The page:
Star (Used by permission)
by Kay Arr, Petaling Jaya, Selangor
I REFER to “Expert: Use fingerprints in deals (The Star, Nov 2). It is indeed frightening to hear that property worth about RM4.8bil in 2006 and RM10.1bil in just five months of 2008, were lost in cheating cases.
The actual figures may be much higher as many others would have gone unreported. If this trend continues unchecked, we may be heading for a social crisis.
The figures show an increase of about 400%. This exponential increase in just one year, and the increasing sophistication of white-collar crime, is cause for worry and calls for urgent action by the Government.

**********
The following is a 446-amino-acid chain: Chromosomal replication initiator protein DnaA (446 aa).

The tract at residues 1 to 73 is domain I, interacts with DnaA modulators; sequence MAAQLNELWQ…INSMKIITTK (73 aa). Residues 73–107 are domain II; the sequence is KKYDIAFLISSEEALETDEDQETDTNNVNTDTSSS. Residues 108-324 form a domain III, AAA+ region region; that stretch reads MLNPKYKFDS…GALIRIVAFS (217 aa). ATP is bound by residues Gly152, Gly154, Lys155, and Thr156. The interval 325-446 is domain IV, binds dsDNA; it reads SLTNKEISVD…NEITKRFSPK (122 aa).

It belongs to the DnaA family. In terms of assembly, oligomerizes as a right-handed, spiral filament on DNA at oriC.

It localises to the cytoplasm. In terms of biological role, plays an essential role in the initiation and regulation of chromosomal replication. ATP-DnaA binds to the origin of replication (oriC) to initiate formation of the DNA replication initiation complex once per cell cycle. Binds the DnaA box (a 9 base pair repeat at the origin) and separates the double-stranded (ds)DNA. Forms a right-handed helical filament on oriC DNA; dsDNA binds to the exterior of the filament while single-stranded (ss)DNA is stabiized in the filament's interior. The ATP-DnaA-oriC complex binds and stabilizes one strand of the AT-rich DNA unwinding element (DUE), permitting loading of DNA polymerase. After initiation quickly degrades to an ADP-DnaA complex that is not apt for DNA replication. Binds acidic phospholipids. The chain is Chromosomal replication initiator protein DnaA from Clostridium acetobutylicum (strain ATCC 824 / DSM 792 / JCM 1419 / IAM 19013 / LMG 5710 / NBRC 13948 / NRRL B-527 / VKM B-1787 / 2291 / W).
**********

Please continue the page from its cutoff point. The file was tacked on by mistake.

We have often read of both the poor and the rich being victims of such
incidents. And in some cases the people have lost their only land, house or a
lifetime’s savings through such crimes.
Even their documents kept in government custody are sometimes altered. This happens so easily because most transactions require nothing more than a signature. And we no longer need the services of a specialist to forge records.
ACP Tan Kok Liang’s suggestion for fingerprints on property documents may be one way to deter the criminals and reduce such crimes. We see this method strictly enforced by the Employees Provident Fund for withdrawals of even small sums of money.
The Immigration Department also requires fingerprints, despite high-tech passports in use.
The same practice should be applied to property transactions.
I hope the Government would act on ACP Tan’s suggestion before the statistics further accelerate.